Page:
Flipping the Classroom
Image from Edudemic
This month: A Focus on Flipping the Classroom
What is Flipped Learning?
Flipped Learning occurs when direct
instruction is moved from the
group teaching space to the
individual learning environment.
Class time is then used for higher
order, active problem solving by
students and one-to-one or small
group interactions with the
teacher. Educators are embracing
Flipped Learning in elementary and
secondary schools for all subjects.
The above statement comes directly from
The Flipped Learning Network, begun by
Flipping the Classr
educators Jon Bergmann and Aaron
Sams, the generally accepted founders
of the ﬂipped classroom model. They
embarked upon this road when they
found themselves teaching together at a
rural school... a school where students
missed a lot of class time on account of
lengthy travel times back and forth to
school, or on account of sports and
other school activities. Sound familiar?
If you are interested in learning more
about what’s involved in ﬂipping your
classroom, The Flipped Learning
Network is the place to start. There are
regularly scheduled free webinars
designed to help teachers ﬁnd their
comfort level to support initial attempts
to ﬂip their classroom.
There are also a number of subject
speciﬁc Education Ning’s - basically
support groups for teachers. Join one
and engage in the conversation. There is
one speciﬁcally for ﬁrst time ﬂippers.
The Soup is On!
ESA’s SEEDS Me to We group will host
their first Great Soup Community Lunch of
the year on Mon Nov 11th. Mark your
calendars. For just $6 per person, we
provide soups, salads, homemade breads
and goodies. All proceeds go to charity.
If you’d like to contribute a food item, fill
out the Google Form by Nov 6th.
The technological secret to successfully flipping your classroom is the ability to create “vodcasts”...
teacher created instructional videos. While the wealth of materials available out there on the web
means that we, as teachers, need not always reinvent the wheel, there will be times when highly
customised vodcasts are preferred. The Flipped Classroom website is dedicated to teaching
teachers how to screencast to support individual efforts to flip the classroom
Image Source: Teachercast Podcasting Network
Tidbits that hopefully
will interest someone...
Indie news site “dedicated to covering
digital culture, social media and
technology.” There is always something
interesting to be found at Mashable.
Teachercast.net is the place for teachers
to help other teachers. Of particular
interest are the App Reviews,
Educational Videos and the Online
Flipping your classroom may involve
your wanting to share files with students.
Often files are too large to be handled by
mail servers. Two services which will allow
you to send files up to 2GB in size are Just
Beam It and We Transfer.
Richard Byrne, of FreeTech4Teachers
has written brief articles about each. Access
them here: Just Beam It or We Transfer.
Mashable (see yellow sidebar) has a
great reference site discussing 12
screencasting tools for creating video
Wikipedia also hosts a webpage
providing comparisons of a variety of
Screencast.com seems to be generally
recognised as the screencasting tool of
choice. Read more at the Committed Sardine
Some courses tend to lend themselves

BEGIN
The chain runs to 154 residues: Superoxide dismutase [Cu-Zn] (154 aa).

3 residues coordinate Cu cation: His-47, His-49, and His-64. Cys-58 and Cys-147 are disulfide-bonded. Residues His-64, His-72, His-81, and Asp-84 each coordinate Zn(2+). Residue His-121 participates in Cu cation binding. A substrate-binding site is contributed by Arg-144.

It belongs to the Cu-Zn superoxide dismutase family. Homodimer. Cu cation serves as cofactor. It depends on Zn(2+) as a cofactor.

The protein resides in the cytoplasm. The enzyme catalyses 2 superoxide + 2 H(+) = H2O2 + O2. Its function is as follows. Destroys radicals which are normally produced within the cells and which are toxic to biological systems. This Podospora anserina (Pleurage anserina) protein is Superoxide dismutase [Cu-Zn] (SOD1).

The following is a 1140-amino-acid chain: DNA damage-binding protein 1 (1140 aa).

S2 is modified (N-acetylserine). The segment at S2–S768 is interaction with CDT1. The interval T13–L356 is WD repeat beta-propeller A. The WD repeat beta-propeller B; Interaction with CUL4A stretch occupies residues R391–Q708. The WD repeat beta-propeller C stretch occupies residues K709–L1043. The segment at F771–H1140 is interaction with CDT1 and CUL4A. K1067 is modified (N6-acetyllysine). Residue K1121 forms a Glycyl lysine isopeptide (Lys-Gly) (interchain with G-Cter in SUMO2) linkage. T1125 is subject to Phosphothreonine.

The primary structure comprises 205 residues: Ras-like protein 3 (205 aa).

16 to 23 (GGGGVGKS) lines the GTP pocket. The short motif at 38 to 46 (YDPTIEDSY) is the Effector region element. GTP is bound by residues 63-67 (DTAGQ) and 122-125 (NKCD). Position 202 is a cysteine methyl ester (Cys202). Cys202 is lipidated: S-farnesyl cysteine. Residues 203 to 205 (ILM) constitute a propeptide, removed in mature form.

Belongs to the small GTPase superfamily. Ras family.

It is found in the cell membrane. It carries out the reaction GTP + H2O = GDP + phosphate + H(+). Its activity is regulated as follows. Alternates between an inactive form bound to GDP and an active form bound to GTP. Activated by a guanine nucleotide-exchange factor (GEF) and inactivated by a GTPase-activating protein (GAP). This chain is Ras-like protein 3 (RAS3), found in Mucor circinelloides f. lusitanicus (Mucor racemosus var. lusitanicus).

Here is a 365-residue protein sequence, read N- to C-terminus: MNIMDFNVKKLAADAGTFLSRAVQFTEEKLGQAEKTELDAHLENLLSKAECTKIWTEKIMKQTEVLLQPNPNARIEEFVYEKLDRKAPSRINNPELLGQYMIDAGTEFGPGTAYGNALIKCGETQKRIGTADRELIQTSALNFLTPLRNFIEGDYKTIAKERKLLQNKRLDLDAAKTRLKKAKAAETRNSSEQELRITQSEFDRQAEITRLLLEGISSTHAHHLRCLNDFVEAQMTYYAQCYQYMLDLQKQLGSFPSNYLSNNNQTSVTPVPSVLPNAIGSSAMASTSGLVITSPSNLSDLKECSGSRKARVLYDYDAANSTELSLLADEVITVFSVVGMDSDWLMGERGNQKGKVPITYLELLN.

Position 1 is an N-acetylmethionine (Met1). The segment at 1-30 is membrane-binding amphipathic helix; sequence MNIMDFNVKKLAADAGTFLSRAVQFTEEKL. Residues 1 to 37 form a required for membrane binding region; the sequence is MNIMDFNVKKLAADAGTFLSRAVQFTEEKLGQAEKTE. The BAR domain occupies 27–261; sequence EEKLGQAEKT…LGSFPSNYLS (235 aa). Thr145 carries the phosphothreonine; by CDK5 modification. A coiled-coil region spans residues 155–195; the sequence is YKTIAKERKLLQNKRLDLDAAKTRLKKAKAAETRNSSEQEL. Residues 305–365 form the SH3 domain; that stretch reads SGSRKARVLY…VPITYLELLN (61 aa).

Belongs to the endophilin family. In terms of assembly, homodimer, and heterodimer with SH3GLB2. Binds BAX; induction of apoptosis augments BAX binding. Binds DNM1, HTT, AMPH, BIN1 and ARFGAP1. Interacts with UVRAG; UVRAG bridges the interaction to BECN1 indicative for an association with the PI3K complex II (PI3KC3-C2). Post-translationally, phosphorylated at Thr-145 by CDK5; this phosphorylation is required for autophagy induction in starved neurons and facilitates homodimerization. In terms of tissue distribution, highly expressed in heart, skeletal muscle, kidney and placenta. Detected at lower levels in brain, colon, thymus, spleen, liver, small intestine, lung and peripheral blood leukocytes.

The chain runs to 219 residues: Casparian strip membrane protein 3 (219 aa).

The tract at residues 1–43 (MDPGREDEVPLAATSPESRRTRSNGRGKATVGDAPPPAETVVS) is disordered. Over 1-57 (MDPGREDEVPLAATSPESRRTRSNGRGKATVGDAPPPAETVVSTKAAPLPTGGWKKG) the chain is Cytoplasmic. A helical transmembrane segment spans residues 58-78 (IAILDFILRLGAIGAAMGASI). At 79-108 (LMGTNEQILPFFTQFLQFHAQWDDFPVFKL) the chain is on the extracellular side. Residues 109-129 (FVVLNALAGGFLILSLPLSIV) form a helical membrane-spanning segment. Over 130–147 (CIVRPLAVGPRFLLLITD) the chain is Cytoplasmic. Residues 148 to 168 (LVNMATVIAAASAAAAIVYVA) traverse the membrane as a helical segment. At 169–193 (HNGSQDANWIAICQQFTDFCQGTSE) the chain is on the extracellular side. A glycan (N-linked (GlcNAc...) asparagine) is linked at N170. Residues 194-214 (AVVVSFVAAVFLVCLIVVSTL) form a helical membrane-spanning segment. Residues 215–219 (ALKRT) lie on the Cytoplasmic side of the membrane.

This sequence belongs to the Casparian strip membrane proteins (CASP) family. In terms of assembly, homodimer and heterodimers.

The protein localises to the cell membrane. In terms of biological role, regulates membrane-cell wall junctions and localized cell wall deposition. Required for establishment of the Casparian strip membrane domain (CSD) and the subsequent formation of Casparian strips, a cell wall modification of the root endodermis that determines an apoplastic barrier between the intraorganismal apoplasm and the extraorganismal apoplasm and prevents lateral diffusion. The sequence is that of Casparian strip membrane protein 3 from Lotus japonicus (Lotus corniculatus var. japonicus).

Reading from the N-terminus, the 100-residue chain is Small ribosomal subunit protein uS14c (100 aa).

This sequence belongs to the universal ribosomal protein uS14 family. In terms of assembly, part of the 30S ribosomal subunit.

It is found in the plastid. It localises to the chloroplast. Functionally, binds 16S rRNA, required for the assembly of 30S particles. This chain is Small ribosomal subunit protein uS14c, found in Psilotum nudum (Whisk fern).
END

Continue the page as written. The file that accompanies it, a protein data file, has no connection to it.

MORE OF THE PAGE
more easily to flipping. Science and
Geography are two which come readily to
mind, since there is a wealth of great video
(and other) resources already out there.
With that in mind, take a look at Science
360. Hosted by the National Science
Foundation, Science 360 is searchable by
topic or by series. Featured topics include
sustainability and climate change.
Bulb: Create, Browse, Share
Bulb is a new service which allows you
to create collections of various media. These
collections could easily be on specific topics
you wish to teach, or skills you wish to
One beauty of Bulb is that students do
not need to create accounts to view your
offerings. Further, collections may be shared
via various social media forums.
Expecting your students to watch videos
on their own? Need them to take notes while
Videonot.es is the answer. Watch your
YouTube video on the left side of the screen,
while typing notes on the notepad which
appears on the right hand side of the screen.
Best of all, VideoNot.es integrates with
Google Drive. As we bring students on
board with the Google Apps for Education
this will allow for sharing of notes, and
questions, back and forth.
This will further allow students to
collaborate and teachers to tailor lessons/
discussions based on the observations and/or
questions students have referenced in the
notes made while viewing. Timely at it’s best!
21st Century Fluency Project
Co-founded by educator Ian Jukes, the
purpose of the 21st Century Fluency
Project is to “develop exceptional
resources to assist in transforming
learning to be relevant to life in the 21st
Century. If nothing else, sign up to
receive the Committed Sardine Blog,
and check out their recommendations
for the 10 Best Web Tools for Flipped
Available online, providing free access
to both current and archived editions,
Internet@Schools provides interesting
article about EdTech Issues, and
product reviews of a variety of free
(and paid) tools which teachers might
find os use in their classroom. Mind,
you can see it for free because of the
advertising on the site. Look past the
ads and there are some gems every
once in a while.
App of the Week
Are you interested in a weekly e-mail
highlighting an App which has interest
from an educational perspective? Last
month’s feature App’s are archived on
the ESA Library EduBlog.
If you are interested in being on the
receiving end of the weekly e-mail,
and/or interested in keeping up with
what else is going on in the Library,
sign up here.